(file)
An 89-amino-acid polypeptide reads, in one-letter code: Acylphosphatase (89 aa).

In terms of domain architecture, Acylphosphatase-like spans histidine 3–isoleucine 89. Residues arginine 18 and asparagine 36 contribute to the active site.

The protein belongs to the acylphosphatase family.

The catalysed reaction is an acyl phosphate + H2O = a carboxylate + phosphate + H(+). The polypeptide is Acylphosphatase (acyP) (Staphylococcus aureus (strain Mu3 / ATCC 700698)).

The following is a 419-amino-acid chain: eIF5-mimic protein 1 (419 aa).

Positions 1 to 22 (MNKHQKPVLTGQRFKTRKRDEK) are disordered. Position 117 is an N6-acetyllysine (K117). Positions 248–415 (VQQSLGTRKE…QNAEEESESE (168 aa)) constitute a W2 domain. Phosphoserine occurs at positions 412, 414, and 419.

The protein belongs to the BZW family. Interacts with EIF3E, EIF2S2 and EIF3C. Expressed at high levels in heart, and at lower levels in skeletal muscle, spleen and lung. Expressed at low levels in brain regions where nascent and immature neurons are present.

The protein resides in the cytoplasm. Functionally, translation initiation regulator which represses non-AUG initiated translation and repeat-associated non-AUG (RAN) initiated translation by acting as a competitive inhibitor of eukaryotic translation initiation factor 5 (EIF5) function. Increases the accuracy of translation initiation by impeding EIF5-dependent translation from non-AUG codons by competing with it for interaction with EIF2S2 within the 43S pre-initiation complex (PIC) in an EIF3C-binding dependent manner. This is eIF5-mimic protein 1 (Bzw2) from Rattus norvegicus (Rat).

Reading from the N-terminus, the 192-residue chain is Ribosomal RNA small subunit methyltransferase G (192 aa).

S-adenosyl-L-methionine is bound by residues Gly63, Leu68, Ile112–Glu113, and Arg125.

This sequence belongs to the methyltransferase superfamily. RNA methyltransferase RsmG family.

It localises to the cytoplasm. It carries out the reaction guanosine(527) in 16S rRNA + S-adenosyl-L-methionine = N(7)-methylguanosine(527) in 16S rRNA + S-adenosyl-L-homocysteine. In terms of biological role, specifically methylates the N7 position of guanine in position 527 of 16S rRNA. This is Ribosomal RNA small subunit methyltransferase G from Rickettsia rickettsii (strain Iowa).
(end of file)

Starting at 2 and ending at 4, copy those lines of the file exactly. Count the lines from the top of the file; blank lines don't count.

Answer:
In terms of domain architecture, Acylphosphatase-like spans histidine 3–isoleucine 89. Residues arginine 18 and asparagine 36 contribute to the active site.

The protein belongs to the acylphosphatase family.

The catalysed reaction is an acyl phosphate + H2O = a carboxylate + phosphate + H(+). The polypeptide is Acylphosphatase (acyP) (Staphylococcus aureus (strain Mu3 / ATCC 700698)).